Just how does one go about controlling such deals, Linneman wanted to know. “Stupidity,” replied Barrack, in a word that conveyed it all. ‘We are always trying to be some place where all the brilliant people are not.” He answered Linneman’s question by first explaining how he assessed the proposals to buy the Harrah’s and Caesar’s casinos. ‘Gaming is a very simple business; it’s the hotel business with the missing cash flow,” he said. “In the hotel business you have great residual value but no cash, and in the gaming business you have limited residual value but unbelievable cash flow.”

Barrack added that the gaming business had a natural barrier to entry because of the licensing and regulatory issues involved, so “smart people will not go there.” Another factor reduced the competition Barrack would face in the deal: Caesar’s and Harrah’s wanted to sell the four casinos before their $9.4-billion merger that was announced last July. They also did not want financial or regulatory contingencies; in other words, they wanted an acquirer who had already taken care of those aspects.

Barrack liked that setting. “We had a more narrow competitive field with a very short time frame (to consummate the deal), and a higher tolerance for risk because we were already licensed (in the gaming business),” he said, adding that “financing was relatively simple” for his company. He also saw a competitive advantage in the complexity of the deal because it further narrowed the playing field. “It was a subject of tremendous litigation, it had a complicated asset profile, and the employee base was demoralized,” he said.

Morgan Stanley’s Thomas believes complexity can be an asset in a deal, and he felt it gave his company an advantage in the Canary Wharf transaction. “It was very complicated. The company was 65% leveraged with complex securitizations, and had development land with complicated tax issues,” he said. “That was an advantage for a large company that could handle all the complexity.”

Blackacre’s Kravit found himself putting similar skills to the test in another deal a month before the LNR acquisition. Last July Blackacre’s affiliate Cerberus had bought the Mervyn’s department store chain from Target for $1.65 billion, in partnership with Sun Capital Partners and Lubert-Adler Klaff and Partners. San Francisco-based Mervyn’s had 257 stores in 13 states. ‘When we started looking at it, it was a business that was losing money, but it had a lot of real estate in California where it had 160 stores,” he said. Kravit explained why his group was at an advantage vis-à-vis other bidders. “You have to understand bankruptcy, you have to understand vacant boxes and you have to understand development,” he said. “You have to have a lot of those skills, and a lot of people don’t have that to put it all together.”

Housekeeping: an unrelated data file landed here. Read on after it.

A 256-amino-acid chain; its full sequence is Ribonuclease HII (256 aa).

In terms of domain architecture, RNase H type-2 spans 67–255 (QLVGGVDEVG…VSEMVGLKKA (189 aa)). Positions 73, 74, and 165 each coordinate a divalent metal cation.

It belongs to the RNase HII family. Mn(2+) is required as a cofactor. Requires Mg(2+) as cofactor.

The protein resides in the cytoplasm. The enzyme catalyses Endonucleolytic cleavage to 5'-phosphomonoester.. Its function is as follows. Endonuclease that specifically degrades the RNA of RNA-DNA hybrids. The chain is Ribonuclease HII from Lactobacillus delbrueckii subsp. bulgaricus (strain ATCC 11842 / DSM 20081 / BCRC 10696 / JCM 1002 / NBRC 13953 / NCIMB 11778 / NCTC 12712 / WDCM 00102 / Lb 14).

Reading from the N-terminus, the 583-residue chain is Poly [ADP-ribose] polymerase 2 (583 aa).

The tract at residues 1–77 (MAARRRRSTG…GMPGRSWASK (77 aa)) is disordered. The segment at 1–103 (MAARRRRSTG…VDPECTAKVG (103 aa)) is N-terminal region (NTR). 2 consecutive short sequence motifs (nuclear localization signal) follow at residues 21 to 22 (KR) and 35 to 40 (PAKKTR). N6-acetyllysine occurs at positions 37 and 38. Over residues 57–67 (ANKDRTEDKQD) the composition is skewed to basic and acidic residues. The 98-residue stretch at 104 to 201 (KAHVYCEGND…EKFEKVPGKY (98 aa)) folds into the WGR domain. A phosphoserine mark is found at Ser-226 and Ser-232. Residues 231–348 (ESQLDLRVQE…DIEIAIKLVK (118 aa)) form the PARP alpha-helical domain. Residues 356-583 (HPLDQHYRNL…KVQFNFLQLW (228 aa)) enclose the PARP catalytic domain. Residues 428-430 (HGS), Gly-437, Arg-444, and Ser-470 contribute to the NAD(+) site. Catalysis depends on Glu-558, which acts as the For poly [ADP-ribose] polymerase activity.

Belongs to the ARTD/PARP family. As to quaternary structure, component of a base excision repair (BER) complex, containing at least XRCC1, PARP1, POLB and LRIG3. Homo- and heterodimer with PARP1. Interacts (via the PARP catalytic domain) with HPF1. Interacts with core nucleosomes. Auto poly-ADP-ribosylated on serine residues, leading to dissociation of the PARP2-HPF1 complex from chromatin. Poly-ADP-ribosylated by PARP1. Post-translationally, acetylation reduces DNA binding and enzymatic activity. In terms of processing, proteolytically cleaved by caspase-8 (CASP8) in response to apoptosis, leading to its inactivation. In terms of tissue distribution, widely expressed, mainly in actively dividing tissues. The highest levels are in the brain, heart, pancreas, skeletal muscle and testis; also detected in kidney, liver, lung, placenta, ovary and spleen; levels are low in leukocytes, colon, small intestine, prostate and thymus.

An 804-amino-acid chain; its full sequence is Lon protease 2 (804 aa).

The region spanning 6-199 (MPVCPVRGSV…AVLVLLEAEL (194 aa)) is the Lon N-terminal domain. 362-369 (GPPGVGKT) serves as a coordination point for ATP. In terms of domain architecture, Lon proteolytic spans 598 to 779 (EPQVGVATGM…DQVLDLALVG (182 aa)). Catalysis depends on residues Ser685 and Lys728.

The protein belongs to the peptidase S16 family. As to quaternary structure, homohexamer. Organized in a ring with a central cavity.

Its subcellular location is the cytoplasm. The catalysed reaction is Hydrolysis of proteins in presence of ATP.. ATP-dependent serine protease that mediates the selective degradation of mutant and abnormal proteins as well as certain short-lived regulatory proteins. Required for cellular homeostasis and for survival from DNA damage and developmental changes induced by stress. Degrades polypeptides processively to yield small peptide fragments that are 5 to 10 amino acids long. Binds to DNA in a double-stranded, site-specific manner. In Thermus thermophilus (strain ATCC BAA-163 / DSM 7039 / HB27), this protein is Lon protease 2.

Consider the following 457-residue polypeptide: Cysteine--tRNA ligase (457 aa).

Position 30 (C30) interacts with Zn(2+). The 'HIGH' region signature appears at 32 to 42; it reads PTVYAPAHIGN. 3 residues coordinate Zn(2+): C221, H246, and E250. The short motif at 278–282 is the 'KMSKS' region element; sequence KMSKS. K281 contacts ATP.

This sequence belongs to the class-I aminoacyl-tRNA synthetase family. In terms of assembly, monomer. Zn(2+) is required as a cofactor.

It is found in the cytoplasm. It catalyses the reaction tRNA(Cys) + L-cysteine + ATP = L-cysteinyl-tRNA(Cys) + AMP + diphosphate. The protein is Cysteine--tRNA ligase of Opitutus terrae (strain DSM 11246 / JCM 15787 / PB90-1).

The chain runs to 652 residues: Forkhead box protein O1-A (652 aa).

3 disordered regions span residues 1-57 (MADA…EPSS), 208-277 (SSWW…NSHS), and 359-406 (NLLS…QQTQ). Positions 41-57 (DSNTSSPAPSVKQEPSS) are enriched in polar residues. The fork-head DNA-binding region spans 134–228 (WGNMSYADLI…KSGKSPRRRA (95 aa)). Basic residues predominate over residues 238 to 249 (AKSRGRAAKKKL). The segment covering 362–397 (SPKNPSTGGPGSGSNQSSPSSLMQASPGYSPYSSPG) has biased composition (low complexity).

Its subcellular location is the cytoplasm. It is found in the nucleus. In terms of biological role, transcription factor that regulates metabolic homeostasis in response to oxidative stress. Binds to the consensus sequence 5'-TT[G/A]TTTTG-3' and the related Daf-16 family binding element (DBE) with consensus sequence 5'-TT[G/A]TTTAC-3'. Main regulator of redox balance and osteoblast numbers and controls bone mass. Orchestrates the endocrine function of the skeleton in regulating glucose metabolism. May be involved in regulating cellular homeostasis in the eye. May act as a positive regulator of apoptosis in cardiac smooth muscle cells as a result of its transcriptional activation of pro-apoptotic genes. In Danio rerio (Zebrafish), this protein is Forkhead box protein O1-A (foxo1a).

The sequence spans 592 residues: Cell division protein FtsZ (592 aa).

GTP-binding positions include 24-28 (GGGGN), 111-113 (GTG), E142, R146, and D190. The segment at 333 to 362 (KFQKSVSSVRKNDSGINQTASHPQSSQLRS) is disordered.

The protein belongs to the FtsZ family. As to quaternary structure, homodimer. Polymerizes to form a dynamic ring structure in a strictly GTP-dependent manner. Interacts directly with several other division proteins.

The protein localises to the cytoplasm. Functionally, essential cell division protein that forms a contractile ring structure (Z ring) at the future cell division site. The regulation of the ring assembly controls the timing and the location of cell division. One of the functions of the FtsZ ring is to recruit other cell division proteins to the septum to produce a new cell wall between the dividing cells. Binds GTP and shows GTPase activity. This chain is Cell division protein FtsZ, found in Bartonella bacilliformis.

Linneman wanted to know what endurance these big time deal makers bring to the table, especially when negotiations get complex and protracted. “Did you hit a point where you said ‘Enough, this is too crazy, too complicated, it’s too big a bet, I’m done?'” he asked. “About 10 times,” said Thomas, referring to the Canary Wharf deal. “There were lots of emotional highs and lows. The key is to just continually reassess what’s going on with the deal, what’s going on in the market.” Barrack took a similar approach in the casino deal. ‘In a deal like this, as information is constantly unfolding in front of you, you have to question your assumptions on a daily basis.” Bucksbaum too felt emotions run high and low during the Rouse deal, but found comfort in the fact that he was taking measured risks. “We were not betting the farm; the worst thing that we could do is slow down our growth.”

What Investors Want